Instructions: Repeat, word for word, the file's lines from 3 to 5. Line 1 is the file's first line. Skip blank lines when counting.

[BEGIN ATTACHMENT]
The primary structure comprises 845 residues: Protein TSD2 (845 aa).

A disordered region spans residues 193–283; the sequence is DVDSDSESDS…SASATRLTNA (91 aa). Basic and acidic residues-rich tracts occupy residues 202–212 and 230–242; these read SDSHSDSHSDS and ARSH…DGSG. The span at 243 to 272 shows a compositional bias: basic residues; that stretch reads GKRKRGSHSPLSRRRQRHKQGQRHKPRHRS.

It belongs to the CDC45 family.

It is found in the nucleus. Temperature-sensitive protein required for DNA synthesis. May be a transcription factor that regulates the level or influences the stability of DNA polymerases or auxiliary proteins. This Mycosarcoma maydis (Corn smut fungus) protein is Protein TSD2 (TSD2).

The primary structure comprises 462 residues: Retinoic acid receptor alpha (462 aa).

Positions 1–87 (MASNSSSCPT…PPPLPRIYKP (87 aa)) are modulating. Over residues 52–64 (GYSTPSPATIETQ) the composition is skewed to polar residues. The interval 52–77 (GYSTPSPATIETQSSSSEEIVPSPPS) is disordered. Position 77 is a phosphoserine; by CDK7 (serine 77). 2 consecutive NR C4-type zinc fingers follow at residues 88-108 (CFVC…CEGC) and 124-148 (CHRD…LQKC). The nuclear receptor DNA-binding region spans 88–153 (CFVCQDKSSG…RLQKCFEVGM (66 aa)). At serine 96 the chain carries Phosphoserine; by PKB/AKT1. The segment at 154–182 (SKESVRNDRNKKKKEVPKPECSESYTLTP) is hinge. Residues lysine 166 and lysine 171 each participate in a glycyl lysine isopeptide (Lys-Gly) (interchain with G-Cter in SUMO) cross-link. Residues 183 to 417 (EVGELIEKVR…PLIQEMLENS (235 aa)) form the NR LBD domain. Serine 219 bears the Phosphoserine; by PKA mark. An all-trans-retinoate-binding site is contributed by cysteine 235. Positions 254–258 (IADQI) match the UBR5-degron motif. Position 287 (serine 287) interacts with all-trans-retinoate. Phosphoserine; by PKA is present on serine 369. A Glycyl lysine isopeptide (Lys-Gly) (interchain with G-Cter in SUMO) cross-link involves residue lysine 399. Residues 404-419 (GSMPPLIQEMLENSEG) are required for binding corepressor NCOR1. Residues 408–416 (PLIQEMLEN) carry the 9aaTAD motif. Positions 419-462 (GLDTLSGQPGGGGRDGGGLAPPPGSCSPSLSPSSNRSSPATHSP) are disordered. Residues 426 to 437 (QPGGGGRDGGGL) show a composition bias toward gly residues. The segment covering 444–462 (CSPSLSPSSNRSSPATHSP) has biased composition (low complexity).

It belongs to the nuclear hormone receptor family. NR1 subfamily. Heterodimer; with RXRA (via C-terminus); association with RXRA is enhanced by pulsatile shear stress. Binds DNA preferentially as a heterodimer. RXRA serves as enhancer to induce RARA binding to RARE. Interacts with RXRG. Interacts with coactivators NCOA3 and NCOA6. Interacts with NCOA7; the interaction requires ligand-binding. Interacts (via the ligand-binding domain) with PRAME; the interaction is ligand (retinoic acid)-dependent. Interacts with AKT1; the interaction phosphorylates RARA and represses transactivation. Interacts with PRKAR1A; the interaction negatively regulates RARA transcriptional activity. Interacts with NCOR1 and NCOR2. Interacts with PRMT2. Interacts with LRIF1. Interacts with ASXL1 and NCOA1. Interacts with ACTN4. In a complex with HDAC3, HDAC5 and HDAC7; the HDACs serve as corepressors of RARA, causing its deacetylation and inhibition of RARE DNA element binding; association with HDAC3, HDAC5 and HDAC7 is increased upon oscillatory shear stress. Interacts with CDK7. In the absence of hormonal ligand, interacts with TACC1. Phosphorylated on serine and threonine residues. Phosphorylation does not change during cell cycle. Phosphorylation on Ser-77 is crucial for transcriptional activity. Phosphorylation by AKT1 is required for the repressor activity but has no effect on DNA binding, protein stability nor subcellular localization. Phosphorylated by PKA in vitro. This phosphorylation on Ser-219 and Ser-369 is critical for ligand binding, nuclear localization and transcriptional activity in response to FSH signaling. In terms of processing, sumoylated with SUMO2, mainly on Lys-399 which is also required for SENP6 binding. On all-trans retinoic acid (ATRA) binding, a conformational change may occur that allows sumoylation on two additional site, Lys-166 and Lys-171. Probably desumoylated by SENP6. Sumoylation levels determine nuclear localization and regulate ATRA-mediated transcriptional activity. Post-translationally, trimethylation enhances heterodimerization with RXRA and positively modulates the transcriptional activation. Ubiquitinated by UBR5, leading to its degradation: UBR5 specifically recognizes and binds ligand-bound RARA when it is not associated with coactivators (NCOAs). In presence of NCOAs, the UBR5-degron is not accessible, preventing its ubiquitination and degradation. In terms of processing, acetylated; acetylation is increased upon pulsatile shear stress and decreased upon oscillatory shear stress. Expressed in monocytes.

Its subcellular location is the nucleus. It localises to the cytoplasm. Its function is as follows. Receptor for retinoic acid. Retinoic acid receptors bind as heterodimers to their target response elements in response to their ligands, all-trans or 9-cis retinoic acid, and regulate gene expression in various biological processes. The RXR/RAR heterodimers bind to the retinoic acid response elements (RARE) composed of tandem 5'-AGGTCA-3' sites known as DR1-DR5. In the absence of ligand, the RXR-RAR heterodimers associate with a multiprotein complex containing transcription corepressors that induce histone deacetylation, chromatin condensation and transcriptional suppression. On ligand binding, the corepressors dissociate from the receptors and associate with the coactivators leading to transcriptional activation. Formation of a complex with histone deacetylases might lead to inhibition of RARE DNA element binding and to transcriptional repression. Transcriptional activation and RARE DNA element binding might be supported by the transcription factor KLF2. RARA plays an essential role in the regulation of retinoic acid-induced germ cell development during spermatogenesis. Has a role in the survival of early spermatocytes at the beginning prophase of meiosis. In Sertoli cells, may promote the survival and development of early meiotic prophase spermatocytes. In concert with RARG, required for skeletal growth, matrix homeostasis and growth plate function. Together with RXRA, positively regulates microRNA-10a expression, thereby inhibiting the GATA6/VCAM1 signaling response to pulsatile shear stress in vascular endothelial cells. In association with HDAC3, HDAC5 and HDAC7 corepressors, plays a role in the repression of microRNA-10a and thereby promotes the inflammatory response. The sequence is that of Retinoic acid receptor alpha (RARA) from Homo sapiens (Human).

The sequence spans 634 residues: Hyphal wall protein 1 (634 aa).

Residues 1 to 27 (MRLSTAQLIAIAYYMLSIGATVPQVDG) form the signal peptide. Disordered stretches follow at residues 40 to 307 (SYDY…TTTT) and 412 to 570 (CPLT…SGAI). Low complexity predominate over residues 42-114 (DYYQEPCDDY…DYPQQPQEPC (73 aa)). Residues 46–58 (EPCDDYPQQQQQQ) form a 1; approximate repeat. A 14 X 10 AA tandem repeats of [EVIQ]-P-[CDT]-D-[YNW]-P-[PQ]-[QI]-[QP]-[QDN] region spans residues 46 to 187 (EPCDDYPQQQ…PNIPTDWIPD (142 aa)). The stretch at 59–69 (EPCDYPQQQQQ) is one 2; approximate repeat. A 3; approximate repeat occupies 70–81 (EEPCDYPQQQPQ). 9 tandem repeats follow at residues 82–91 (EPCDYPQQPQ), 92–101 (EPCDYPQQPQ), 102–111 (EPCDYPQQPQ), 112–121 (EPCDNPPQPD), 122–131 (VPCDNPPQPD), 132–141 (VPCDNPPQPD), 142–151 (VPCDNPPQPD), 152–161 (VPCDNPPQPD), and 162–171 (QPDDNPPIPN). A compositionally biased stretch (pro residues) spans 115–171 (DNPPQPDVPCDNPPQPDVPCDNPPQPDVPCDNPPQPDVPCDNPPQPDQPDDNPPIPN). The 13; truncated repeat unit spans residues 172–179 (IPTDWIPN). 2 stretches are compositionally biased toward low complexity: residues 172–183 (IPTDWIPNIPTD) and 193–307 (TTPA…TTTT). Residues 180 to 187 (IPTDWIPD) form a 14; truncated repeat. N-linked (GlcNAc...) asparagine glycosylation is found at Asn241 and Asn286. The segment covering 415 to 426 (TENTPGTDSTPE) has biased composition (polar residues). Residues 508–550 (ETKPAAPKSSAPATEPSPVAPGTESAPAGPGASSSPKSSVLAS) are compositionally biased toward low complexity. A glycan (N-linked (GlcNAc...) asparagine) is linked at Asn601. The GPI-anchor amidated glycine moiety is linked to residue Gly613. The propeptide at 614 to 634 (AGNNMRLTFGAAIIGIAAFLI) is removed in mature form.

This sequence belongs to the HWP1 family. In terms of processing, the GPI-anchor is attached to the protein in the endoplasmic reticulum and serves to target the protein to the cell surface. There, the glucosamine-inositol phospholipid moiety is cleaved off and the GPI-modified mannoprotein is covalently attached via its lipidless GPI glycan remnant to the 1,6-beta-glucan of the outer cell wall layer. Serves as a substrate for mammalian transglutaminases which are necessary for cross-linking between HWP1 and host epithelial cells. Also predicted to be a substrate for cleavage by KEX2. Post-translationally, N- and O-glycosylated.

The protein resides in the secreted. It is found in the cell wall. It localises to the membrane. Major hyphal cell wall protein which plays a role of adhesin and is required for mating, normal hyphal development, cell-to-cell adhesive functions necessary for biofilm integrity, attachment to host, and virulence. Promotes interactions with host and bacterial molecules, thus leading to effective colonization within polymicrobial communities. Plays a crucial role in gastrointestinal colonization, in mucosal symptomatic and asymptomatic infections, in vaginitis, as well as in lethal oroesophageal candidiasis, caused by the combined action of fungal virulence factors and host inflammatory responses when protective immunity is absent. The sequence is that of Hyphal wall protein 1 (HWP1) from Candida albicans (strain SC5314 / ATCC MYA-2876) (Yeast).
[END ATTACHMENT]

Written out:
It belongs to the CDC45 family.

It is found in the nucleus. Temperature-sensitive protein required for DNA synthesis. May be a transcription factor that regulates the level or influences the stability of DNA polymerases or auxiliary proteins. This Mycosarcoma maydis (Corn smut fungus) protein is Protein TSD2 (TSD2).

The primary structure comprises 462 residues: Retinoic acid receptor alpha (462 aa).